- NASD Regulation Adopts Interpretive Material Prohibiting Interference With The Transfer Of Customer Accounts In The Context Of Employment Disputes
- NASD Regulation, Inc. Requests Comment On Proposed Interpretive Material IM-2110-7 Regarding Actions That Interfere With The Transfer Of Customer Accounts
- Interpretive LetterThe buy-in requirements under FINRA Rules 11810 and 11870 do not apply for the specified time period to securities identified on the DTC Master List of Inaccessible Certificates, provided that the member firm maintains a detailed record indicating the fail to deliver items related to the physical certificates identified on the DTC Master List of Inaccessible Certificates.December 21, 2012
- Report / StudyIn response to numerous customer complaints and industry frustration about delays in the transfer of securities accounts from one brokerage firm to another, NASD established the Customer Account Transfer Task Force (Task Force) to consider ways to improve the process of inter-firm customer account transfers. This Report presents the results of the Task Force's deliberations.May 14, 2006
- Interpretive LetterMember ceasing to offer retail brokerage services may use negative response letters to accomplish the bulk transfer of its retail brokerage accounts to an affiliated broker-dealer.February 03, 2005
- Interpretive LetterThe use of negative response letters to change the broker-dealer of record on a mutual fund or variable insurance product account held directly at the issuer.November 08, 2004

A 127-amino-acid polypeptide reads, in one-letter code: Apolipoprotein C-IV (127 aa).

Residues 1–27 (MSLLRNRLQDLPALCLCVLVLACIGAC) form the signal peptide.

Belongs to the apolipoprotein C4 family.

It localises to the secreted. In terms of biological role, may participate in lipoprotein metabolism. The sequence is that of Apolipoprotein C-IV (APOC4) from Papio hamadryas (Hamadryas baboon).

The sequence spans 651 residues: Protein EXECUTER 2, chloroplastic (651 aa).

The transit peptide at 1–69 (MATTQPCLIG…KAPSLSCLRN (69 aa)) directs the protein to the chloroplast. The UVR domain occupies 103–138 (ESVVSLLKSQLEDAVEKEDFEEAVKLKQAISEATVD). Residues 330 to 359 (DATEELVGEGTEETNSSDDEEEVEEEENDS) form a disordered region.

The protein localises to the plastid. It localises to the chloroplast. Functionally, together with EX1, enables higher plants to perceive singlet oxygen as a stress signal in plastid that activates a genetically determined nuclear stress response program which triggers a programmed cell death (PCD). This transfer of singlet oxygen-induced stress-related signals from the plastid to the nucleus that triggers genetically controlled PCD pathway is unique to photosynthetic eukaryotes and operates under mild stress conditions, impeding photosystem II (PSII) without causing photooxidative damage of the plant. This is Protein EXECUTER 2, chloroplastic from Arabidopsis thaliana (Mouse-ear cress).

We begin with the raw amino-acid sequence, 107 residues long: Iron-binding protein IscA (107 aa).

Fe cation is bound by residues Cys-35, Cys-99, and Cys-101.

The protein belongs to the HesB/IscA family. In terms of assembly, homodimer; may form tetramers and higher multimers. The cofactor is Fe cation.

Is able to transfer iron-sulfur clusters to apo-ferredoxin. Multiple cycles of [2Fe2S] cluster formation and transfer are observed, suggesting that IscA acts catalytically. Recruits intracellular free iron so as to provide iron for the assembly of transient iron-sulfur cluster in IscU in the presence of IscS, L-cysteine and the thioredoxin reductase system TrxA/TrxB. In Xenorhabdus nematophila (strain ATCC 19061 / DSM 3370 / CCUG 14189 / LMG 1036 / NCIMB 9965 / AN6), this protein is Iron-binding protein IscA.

- Interpretive LetterNegative response letters may be used for a bulk transfer of customer accounts to a broker-dealer that will provide certain trading services that have been discontinued by member, provided the letters contain the disclosures described in Notice to Members 02-57.May 01, 2003
- Interpretive LetterInterpretive Letter to Marion A. Kashan, London Pacific Securities, Inc. (Use of Negative Response Letters)The use of negative response letters to transfer customers from one introducing broker/dealer to another may conflict with a member's obligation to observe high standards of commercial honor and just and equitable principles of trade.February 03, 2003
- Interpretive LetterIntra-firm account transfers must be conducted in a manner consistent with a member's obligation to observe high standards of commercial honor and just and equitable principles of trade.March 18, 2001
- Interpretive LetterInterpretive Letter to Justine Rusin, Merit Capital Associates, Inc. (Use of Negative Response Letters)The use of negative response letters to transfer customers from one introducing broker to another may conflict with a member's obligation to observe high standards of commercial honor and just and equitable principles of trade.October 16, 2000
- Interpretive LetterUniform Practice Code Rule 11870 requires a member to adopt specific measures to facilitate the portability of all transferable securities, including mutual fund shares.February 21, 1997
- Investor EducationAt times, investors transfer their securities accounts between broker-dealers. While the process generally runs smoothly for the vast majority of the thousands of accounts transferred each year, there are times when delays occur and investors pose questions.